The triennial survey of children’s achievement shows the United Kingdom at a stand-still in international rankings.
On Tuesday, the OECD’s Programme for International Student Assessment (PISA) report was published. This report pulls together evidence on achievement for 15 year olds from across the world. Conducted every three years, PISA assesses pupils in four subjects (collaborative problem solving, mathematics, reading and science), with science being the focus subject in 2015. The data gathered is used to rank each participating country or region and show where their individual strengths and weaknesses lie. Over seventy countries took part in 2015, with England providing a sample of 5,194 pupils to take the computer-based assessment.
How did England perform?
Pupils in England performed significantly above the OECD average in science, marginally above the OECD average in reading and remained at the OECD average for mathematics. However, the average scores for pupils in England have not changed since 2006, showing a stagnation in performance. Whilst England has stood still, a number of other countries have improved or declined, meaning that our performance in relation to other countries has changed. For instance, as the OECD average has fallen, England’s performance in reading is now above the average, despite scores not having increased.
Achievement in Science
England is ranked above fifty-two countries in terms of science performance, showing science education to be a key strength. Achievement is roughly similar across the different strands of science, which mirrors the picture in the top-performing countries and there was no evidence of a gender gap. However, the gap between the highest and lowest attaining pupils is wider in England than in many OECD countries. On a positive note, 28% of English pupils were shown to be considering a career in science, a rise of 12 percentage points since 2006. As a result of this, School Standards Minister, Nick Gibb, announced a £12.1 million investment in supporting schools with the teaching of science. Mr Gibb said:
“We are determined to give all young people the world-class education they need to fulfil their potential. It is encouraging to see so many young people setting their ambitions high, as we know science is valued by employers and is linked to higher earnings…Studying science offers a wide range of options following school - whether that’s a career in medicine, engineering or teaching science in the classroom these are the vital skills needed for the future productivity and economic prosperity of this country. “
Achievement in Mathematics
Despite the average mathematics score in England remaining the same since 2006, a number of other countries have caught up, including Italy, Portugal and Russia. Once again, the top ranking countries in mathematics are all within East Asia. Although England has a similar proportion of high-achieving pupils to other OECD countries, our lowest-achieving pupils have mathematics skills significantly below those in other countries. The gap between the lowest and highest achievers in mathematics is equivalent to eight years of schooling, which is above the OECD average. As some would fear, the gender gap within mathematics is similar to most OECD countries, with boys far out-performing girls.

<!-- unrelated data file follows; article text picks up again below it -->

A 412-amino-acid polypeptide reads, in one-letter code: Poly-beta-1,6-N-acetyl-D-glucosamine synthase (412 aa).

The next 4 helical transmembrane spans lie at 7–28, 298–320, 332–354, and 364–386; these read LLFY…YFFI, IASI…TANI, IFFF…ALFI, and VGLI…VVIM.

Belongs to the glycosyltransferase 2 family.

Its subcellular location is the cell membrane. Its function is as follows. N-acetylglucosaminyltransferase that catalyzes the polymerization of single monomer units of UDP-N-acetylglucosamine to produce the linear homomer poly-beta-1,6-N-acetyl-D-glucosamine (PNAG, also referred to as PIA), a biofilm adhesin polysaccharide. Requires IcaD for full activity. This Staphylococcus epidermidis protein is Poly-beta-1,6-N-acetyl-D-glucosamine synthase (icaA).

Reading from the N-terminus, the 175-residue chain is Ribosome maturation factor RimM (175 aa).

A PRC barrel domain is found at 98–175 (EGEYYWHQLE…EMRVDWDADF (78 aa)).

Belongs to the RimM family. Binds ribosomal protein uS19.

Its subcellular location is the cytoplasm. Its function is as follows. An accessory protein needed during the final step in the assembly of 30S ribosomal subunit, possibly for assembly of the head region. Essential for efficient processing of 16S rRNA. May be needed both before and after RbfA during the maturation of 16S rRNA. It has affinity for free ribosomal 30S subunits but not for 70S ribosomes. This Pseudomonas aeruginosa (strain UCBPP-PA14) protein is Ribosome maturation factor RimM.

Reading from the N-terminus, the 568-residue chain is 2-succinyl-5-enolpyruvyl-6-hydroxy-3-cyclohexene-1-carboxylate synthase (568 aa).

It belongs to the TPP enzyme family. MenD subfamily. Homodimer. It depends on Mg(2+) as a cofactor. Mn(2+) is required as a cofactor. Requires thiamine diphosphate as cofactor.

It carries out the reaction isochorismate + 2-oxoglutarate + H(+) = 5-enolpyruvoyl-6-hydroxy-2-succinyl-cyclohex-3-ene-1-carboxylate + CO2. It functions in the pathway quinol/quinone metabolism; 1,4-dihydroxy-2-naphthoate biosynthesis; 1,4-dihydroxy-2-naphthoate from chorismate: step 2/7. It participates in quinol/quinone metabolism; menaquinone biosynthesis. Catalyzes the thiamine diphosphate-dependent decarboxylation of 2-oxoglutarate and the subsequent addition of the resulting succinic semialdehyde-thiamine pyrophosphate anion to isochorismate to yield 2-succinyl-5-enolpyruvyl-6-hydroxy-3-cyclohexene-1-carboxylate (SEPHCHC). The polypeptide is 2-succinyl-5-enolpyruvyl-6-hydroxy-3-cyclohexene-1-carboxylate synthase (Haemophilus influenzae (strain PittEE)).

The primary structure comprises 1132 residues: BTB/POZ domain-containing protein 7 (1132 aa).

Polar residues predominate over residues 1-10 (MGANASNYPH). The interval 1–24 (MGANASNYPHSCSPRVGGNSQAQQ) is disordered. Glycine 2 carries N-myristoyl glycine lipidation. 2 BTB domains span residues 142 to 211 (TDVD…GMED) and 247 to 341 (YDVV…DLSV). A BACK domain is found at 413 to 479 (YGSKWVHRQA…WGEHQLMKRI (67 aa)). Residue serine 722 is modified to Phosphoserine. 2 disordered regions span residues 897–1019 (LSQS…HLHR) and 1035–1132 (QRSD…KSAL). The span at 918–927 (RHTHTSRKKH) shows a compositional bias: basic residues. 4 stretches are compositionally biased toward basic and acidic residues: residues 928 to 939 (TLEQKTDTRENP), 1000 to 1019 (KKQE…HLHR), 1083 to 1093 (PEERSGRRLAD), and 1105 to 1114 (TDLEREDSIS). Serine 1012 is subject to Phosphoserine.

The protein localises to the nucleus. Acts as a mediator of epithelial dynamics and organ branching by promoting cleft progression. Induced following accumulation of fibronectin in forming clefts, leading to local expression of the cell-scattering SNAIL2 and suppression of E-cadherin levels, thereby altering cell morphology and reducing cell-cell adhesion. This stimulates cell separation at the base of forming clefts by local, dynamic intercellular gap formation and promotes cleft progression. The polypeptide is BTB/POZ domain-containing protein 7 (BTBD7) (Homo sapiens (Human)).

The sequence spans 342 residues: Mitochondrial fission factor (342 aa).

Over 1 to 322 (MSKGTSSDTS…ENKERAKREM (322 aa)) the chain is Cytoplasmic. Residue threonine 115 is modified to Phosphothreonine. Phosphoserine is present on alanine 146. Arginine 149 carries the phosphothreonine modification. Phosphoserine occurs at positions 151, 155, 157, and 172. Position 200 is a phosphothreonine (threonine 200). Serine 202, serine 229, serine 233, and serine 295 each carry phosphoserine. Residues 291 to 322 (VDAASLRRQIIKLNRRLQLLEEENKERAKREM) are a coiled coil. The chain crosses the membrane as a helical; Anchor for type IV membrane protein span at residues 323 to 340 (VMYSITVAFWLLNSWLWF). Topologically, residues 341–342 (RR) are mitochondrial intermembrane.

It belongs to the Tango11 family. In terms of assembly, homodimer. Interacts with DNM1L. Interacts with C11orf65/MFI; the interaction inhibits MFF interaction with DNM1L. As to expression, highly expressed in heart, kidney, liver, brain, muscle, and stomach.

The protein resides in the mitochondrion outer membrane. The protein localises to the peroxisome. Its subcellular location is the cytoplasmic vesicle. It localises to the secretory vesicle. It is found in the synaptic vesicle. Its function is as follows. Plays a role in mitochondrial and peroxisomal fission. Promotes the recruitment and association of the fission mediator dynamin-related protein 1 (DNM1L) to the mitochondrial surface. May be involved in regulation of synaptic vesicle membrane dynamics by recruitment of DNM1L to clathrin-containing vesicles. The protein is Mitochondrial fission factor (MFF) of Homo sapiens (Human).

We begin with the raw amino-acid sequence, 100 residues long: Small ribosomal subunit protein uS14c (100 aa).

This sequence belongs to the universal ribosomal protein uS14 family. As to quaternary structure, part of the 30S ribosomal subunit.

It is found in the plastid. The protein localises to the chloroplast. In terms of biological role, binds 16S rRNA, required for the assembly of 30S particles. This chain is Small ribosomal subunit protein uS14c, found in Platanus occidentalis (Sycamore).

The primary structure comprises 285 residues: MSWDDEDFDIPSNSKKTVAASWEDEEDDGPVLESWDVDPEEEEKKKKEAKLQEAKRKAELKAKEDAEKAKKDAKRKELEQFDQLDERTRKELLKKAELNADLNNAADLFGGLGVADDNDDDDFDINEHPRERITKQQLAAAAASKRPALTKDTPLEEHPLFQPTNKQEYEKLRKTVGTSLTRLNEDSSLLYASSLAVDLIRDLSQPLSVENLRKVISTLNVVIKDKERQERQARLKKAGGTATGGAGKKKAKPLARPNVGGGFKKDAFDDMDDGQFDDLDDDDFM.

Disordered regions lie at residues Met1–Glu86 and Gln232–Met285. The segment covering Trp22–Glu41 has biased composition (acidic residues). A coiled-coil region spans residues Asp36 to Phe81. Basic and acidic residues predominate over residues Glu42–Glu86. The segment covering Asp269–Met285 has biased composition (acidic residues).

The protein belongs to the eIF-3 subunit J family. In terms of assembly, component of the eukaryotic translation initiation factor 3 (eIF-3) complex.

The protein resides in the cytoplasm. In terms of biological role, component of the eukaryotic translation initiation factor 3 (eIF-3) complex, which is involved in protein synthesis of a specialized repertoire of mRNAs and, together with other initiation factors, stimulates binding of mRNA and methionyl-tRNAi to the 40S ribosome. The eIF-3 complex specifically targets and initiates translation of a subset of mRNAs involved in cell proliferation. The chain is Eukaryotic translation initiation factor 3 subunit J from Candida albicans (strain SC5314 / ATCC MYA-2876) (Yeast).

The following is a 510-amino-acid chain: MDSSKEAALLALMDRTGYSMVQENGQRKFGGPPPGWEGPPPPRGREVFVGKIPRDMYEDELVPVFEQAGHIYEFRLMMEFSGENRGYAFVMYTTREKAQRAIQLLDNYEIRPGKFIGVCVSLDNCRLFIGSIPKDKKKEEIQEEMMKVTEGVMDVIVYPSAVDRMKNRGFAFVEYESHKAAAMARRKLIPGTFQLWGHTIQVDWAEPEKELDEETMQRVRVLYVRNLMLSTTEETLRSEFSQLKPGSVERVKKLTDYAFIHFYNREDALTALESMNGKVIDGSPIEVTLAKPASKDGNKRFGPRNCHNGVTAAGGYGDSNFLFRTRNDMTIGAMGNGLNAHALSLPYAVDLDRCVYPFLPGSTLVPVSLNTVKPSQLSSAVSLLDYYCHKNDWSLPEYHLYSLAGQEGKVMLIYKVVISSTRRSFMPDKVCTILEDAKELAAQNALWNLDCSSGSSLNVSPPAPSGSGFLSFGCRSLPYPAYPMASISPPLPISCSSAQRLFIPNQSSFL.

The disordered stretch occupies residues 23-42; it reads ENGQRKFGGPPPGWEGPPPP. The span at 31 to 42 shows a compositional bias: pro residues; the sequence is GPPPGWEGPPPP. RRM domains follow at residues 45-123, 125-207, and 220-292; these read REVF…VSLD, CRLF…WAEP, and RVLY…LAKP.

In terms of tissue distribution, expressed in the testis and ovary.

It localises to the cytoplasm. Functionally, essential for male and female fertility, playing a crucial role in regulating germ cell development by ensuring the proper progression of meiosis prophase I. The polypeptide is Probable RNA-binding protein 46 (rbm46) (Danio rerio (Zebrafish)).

Achievement in Reading
As in mathematics and science, scores in England remained stable in reading. 41 countries have a mean reading score that is at least a third of a year behind England. However, as with mathematics, some countries, such as Russia and Spain, are quickly catching up. Our highest-achieving pupils compare favourably with other countries across the world and the gap between them and the lowest-achieving pupils is similar to the average. Nevertheless, girls continue to out-perform boys in reading, reflecting a broader trend across the OECD countries.
Achievement According to School
It is perhaps not surprising that pupils in schools rated ‘Outstanding’ perform better than their peers in schools rated ‘Inadequate’ or ‘Requires Improvement’. However, the gap is larger than many may think, with the difference being approximately two years of schooling across science, reading and mathematics. In terms of differing types of schools, the best performing were independents, followed by convertor academies and then voluntary-aided and controlled schools. Pupil performance in sponsored academies is lowest. On the effect of selection, the report states:
“Yet when looking across countries, it is apparent that there is little association between the use of academic selection to assign pupils into different secondary schools and the proportion of disadvantaged pupils who manage to succeed academically against the odds.”
How does the rest of the UK compare?
The average scores of England, Northern Ireland and Scotland are broadly similar, with England significantly higher in science performance. However, achievement in Wales is significantly behind the rest of the UK. Scores in both England and Northern Ireland have remained stable since 2006, however there has been a 20 point decline in science achievement in Wales alongside a 15 point decline in mathematics performance in Scotland. It is now up to the devolved governments of Scotland and Wales to act to halt this decline.
Stability is a good thing, however if we want a place on the global stage, it is not good enough. We must learn from one another, analyse the detail behind the headline rankings and make informed decisions on education reform based on research and evidence.